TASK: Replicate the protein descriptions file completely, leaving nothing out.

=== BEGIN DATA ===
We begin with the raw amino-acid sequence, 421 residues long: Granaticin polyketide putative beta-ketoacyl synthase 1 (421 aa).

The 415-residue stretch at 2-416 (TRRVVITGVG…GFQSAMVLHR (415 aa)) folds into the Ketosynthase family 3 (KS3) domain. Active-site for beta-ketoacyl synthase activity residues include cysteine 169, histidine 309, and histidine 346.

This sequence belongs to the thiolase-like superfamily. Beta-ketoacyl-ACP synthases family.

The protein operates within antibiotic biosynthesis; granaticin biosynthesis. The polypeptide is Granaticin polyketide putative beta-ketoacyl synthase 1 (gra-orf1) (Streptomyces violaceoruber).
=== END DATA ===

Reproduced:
We begin with the raw amino-acid sequence, 421 residues long: Granaticin polyketide putative beta-ketoacyl synthase 1 (421 aa).

The 415-residue stretch at 2-416 (TRRVVITGVG…GFQSAMVLHR (415 aa)) folds into the Ketosynthase family 3 (KS3) domain. Active-site for beta-ketoacyl synthase activity residues include cysteine 169, histidine 309, and histidine 346.

This sequence belongs to the thiolase-like superfamily. Beta-ketoacyl-ACP synthases family.

The protein operates within antibiotic biosynthesis; granaticin biosynthesis. The polypeptide is Granaticin polyketide putative beta-ketoacyl synthase 1 (gra-orf1) (Streptomyces violaceoruber).